The Advertiser: “Inside Look at ‘Confederacy of Dunces Cookbook,'” (Chere Coen, November 6, 2015)
225 Magazine: “‘A Confederacy of Dunces Cookbook,'” (Maggie Heyn Richardson, December 2015)

Country Roads Magazine: ‘Three Pounds of Turtle Meat and A Can-Do Attitude,'” (Chris Turner-Neal)

Guess What’s Growing at Burden!


(LSU AgCenter Photo)

This post is not about a book — it’s about a horticultural treasure that sits smack dab in the middle of Baton Rouge.

In case you didn’t know, the 420-acre Burden Center is home to a research facility that conducts trials to evaluate various varieties of tomatoes, sweet potatoes, strawberries, mayhaws, figs, peaches, and pawpaws, along with many other commercial and home garden vegetables and fruits.

Part of the LSU AgCenter, Burden also has an outstanding fig breeding and selection program that recently released the new varieties O’Rourke, Champagne, and Tiger. Other fruit research is investigating low-chill peaches for coastal areas and pawpaws for fruit production and landscape use. Too, they’re experimenting with organic vegetables and summer and winter cover crops. All of this is right there for you to see, and if you plan your trip right, you can even get in on an LSU Extension Service demonstration project.

If you’re not into the latest fads in crop production, you’ll certainly be interested in Burden’s herb and rose gardens, woodlands, wetlands, arboretum, and the Rural Life Museum.

Every time I go to Burden I’m amazed that something that lies in the heart of such a sprawling urban area can be so quiet and unspoiled. But perpetual serenity and a natural landscape is exactly what the land’s donors wanted.

The original land was acquired in the mid-nineteenth century by John Charles Burden, and he called his home Windrush Plantation. In 1966, Burden’s heirs donated 50 acres to LSU. Over the succeeding years, they donated additional acreage, and the final parcel with given in 1992.

Admission is free, and you’re not going to find a prettier place in town to get in your daily jog. And while you’re there, stop by and check on the progress of those figs and sweet potatoes.

The LSU AgCenter Botanic Gardens, LSU Rural LIfe Museum, and Windrush Gardens. Located at 4560 Essen Lane, Baton Rouge, Louisiana, 225-763-3990. www.discoverBurden.com.

Cooking Up A Storm: Recipes Lost and Found from The Times-Picayune of New Orleans

imageEditors: Marcelle Bienvenu and Judy Walker
Chronicle Books, hardcover, reprint edition, August 18, 2015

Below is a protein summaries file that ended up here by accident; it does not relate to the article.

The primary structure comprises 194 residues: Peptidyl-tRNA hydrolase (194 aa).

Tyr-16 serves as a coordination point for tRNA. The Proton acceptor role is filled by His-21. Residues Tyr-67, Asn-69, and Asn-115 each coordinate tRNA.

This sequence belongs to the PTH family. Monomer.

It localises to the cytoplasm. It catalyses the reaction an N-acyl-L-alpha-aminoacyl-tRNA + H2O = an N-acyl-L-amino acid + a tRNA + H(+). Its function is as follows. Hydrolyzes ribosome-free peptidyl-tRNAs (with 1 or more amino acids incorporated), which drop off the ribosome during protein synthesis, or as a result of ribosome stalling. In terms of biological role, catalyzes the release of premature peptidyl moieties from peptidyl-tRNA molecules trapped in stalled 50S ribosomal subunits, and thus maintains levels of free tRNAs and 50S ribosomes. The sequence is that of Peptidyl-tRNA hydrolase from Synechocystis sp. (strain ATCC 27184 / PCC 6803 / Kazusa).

Pages: 368
ISBN: 978-1-4521-4400-9
Retail price: $30.00

When Hurricane Katrina washed away the possessions of a large chunk of the population of New Orleans in 2005, treasured cookbooks were among the casualties. As refugees returned and started rebuilding and resuming routines, they naturally longed to cook the way they had pre-Katrina. But what to do about those drowned recipes?

Readers of the Times-Picayune started using the Food Section of the newspaper as a lifeline to their old ways of cooking. A few even requested that someone write a cookbook. And that idea sat just fine with food editor, Judy Walker, and Marcelle Bienvenu, one of the Picayune’s long-time food columnists.

To find the city’s cherished recipes, the two dug deep into the newspaper’s archives. They also put out a call to local chefs, restaurants, and the newspaper’s readers. The result was the accumulation of over 225 authentic recipes, along with stories of how they were created and what they meant to those who lost everything.

First released in paperback in October 2008, Cooking Up a Storm is chockfull of dishes that might seem foreign to anyone outside of New Orleans. Kolb’s Sauerbraten, for example, was popular at the iconic restaurant that operated on St. Charles Avenue from 1899 until 1994. Let-Um Have it Eggplant, a dish of fried eggplant topped with a seafood sauce, was the concoction of John Unger, a “tall, strapping, tattooed man from the Irish Channel neighborhood.” The beloved dish known as Lasserre’s Magic Crawfish was one of the most requested dishes for this book, and it was created by Beinvenu’s husband, Rock Lasserre.

There are, of course, many outstanding traditional recipes, including those for beignets, chicken salad, hummingbird cake, a few omelets, and a slew of casseroles. But this book’s strength is its documentation of unusual local creations. It’s not every day that you find a recipe called Halloween Cookies Like McKenzie’s.

The cookbook’s one minor weakness is the lack of photographs. But the wealth of heartwarming stories and those unique recipes more than make up for that flaw. Even if Hurricane Katrina had not zapped away so many of the city’s recipes, this book would have still been a good idea, just the way it is.

Praise the Pig: Loin to Belly, Shoulder to Ham – Pork-Inspired recipes for Every Meal

imageAuthor: Jennifer L. S. Pearsall

Skyhorse Publishing, November 3, 2015
Paperback, 232 pages
ISBN: 978-1-63450-435-5
Price: $19.99

Blogger, photographer, and home cook Jennifer Pearsall has created over fifty recipes that can be the answer to the question: What can I do that’s different with this hunk of pork? Pearsall’s first book was The Big Book of Bacon, and she explains how branching out to make dishes that revolve around other parts of the pig “just seemed a natural route” from her inaugural work.